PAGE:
– After over 6 months of battle with the European Commission, the office of Julia Reda, a member of the European Parliament, last week successfully obtained over 550 pages of documents relating to the press publishers’ right in the Commission’s new copyright proposal.
The documents have been made public through AsktheEU. Specifically, the request was for “information in the form of proposals, memos, studies, notes, meeting records, letters to Commissioner Oettinger and Cabinet staff members dealing with EU copyright and the protection of press publishers by application or amendment of EU copyright law”.
The documents released by the Commission are contained in 4 annexes: (1) documents that were disclosed in full [PDF], (2) documents that were partially disclosed [PDF], (3) third-party letters that may still be disclosed (list of documents [PDF]), and (4) initially refused internal commission documents that were later partially disclosed [PDF].
Much of the documents are redacted due to being “out of scope”, but the released information does still provide a glance into the processes of the Commission when consulting stakeholders regarding the proposed press publishers’ right.
While the Commission consistently highlighted the need for a public consultation on the press publishers’ right in its communication with stakeholders, it already stated at a meeting on 8 April 2016 that the “proposal could also include the granting to publishers (notably in the press sector) of a new neighbouring right at EU level”. By 1 June (two weeks before the public consultation closed), the Commission’s position seems set: “In a nutshell, journalists are not fully convinced and may push for different solutions but they are not likely to frontally attack the idea of the publishers’ right.”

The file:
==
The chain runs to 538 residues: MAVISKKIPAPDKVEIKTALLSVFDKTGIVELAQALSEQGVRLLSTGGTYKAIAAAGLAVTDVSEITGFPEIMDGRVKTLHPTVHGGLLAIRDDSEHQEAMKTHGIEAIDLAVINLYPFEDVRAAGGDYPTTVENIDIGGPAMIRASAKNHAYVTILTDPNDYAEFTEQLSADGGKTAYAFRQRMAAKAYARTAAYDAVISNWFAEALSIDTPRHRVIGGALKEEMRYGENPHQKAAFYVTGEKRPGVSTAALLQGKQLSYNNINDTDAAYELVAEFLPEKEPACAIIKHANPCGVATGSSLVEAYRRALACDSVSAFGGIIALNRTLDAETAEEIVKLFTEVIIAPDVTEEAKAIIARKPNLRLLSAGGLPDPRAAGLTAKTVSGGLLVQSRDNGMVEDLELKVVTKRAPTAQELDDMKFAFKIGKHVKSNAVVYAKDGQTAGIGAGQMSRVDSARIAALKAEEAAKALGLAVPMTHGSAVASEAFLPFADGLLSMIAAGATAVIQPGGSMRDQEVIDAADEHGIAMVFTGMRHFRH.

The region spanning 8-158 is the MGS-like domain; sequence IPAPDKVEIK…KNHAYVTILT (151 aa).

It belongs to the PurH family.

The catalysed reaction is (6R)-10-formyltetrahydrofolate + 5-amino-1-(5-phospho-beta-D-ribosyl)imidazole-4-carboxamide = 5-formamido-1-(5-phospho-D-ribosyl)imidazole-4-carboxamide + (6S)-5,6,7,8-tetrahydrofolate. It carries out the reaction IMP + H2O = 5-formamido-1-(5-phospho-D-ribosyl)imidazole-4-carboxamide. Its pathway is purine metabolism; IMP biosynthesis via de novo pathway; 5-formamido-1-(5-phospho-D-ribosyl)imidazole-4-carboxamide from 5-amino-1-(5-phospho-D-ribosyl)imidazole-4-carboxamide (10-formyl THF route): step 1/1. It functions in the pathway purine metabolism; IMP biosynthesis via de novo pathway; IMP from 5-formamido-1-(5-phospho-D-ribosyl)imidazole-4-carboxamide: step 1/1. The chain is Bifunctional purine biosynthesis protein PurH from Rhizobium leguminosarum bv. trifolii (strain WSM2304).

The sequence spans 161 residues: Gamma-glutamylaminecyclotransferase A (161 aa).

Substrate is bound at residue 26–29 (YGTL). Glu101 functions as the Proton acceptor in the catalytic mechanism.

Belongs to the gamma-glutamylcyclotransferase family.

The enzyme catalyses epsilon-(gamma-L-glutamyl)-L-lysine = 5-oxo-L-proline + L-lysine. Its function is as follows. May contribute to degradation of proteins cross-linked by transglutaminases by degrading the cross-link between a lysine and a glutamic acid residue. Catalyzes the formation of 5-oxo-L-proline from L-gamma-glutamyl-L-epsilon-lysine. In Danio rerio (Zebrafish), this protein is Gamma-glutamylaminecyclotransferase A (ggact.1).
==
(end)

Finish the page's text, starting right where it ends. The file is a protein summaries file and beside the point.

And at a dinner at the Journalisten-Club at Axel Springer’s headquarter in Berlin on 20 June with Axel Springer’s CEO Mathias Döpfner, among others, Mr. Oettinger maintained that “a decision on the next steps has not been made” but he still seemed to have a particularly clear idea of what the undecided measures for press publishers would not do: “Europeans are sharing and posting hyperlinks every day and they should remain free to do so. We want to reassure them and make this point very clear. […] This is a different issue. News aggregators, for example, are not only using hyperlinks but extracts of articles and make business out of this activity.”
Another interesting aspect is the heavy influence that German publishers seem to have had in the discussions with the Commission. At a roundtable in Brussels on 25 January 2016 with Commissioner Oettinger, three out of 11 invited publishers were from Germany. The Commission itself highlighted the direct German influence on the proposal in its own internal documentation while perhaps hinting that the failed German (and Spanish) laws may be redressed EU-wide through sheer market size: “The adoption of a German law granting press publishers an ‘ancillary right’ in 2013 and of a Spanish law introducing a ‘compensation right’ for press publishers in 2014 have not yielded the expected results but have contributed to spark the debate about possible solutions at EU level.”